Submitted by Tanya Khanna
Recapitulation: Transects Through The Interstices Of Architecture
India Architecture News - May 08, 2019 - 01:18 8968 views
How do the undercurrents of societal change impact the discipline of Architecture? Held on 27th March 2019, at the India Habitat Centre, New Delhi, the 44th Talk in the Series focussed on the experiences and observations of a practitioner in the interstitial spaces of Architecture – the non-built historical, social, and cultural landscape that shapes our built environment.
The key speaker of the event was Madhav Raman - architect, urbanist and co-founder of Anagram Architects. Describing his career of 19 years, Raman took the audience through an anecdotal summation of his work, and the various factors that have shaped it. He then addressed the larger picture, talking about globalisation and the morphosis of media, remarking “Globalisation has gone through a cycle. The networks that created globalisation do not exist anymore, what remains of them are vestiges. We are now post-globalised, hyper-connected and climate changed." Contrasting this rapid change with preserved pockets of built heritage, he described the historicity of Shahjahanabad in Old Delhi as an example of a largely unchanged urban fabric. Raman took the audience on a journey through the eras of colonialism, post-independence and liberalization, providing a foil for his assertion that architectural practice only caters to 3% of the populace, leaving the rest unimpacted by the discipline.
Bridging the gap between the colonial underpinnings of the profession and the current socio-cultural setting, Raman compared the peer-to-peer accessibility of crypto-currencies to current business models in the construction world as a parting note, noting the disconnect in larger communities, and stressing upon the need for a new social and inclusive social paradigm.
About Architecture and Society Talk Series
'Architecture and Society' talk series is a monthly forum organised by Greha in collaboration with Epistle Communications - at the India Habitat Centre. Each month, the forum invites architects, urban practitioners, academicians and research scholars from the entire country to talk about their work. The intent of the forum is to gather students, practitioners and the public of Delhi in one space where discussions on the future of the built environment in India can take place.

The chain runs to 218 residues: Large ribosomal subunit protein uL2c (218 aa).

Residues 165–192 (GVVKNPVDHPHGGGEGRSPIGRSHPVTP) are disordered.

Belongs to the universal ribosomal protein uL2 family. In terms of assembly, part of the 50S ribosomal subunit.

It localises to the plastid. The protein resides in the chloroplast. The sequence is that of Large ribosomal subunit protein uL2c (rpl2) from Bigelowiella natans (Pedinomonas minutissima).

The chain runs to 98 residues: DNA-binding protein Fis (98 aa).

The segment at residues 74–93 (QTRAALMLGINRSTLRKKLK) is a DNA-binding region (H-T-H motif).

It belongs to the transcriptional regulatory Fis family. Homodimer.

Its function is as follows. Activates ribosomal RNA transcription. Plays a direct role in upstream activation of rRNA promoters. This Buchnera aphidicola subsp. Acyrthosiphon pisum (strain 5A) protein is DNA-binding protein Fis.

Since its inception in 1974, Greha has concentrated on the growth of knowledge in the field of environmental development, habitat design and architecture. The thrust of Greha's efforts have been towards addressing issues of the majority of the population; the focus was the marginalised people in rural and urban settlements; the vehicle was developing knowledge and methodologies concerning settlement systems more suited to our history and cultural context.
The founder members, during the early stages of their professional careers, would meet periodically to engage with majority concerns, away from the routine of the practice.
These concerns led them towards working with the poor and marginalised people in Indian society and eventually to the establishment of a school of habitat studies.
Greha registered in 1986 as a non-government, not for profit society, with the aim of generating a body of ideas, involving diverse professional talent and promoting expert contribution in development projects undertaken by public agencies.
About Epistle Communications
Epistle is a communication consultancy providing bespoke, strategic consulting services for architecture, design, planning and allied disciplines.
Top image courtesy of Greha
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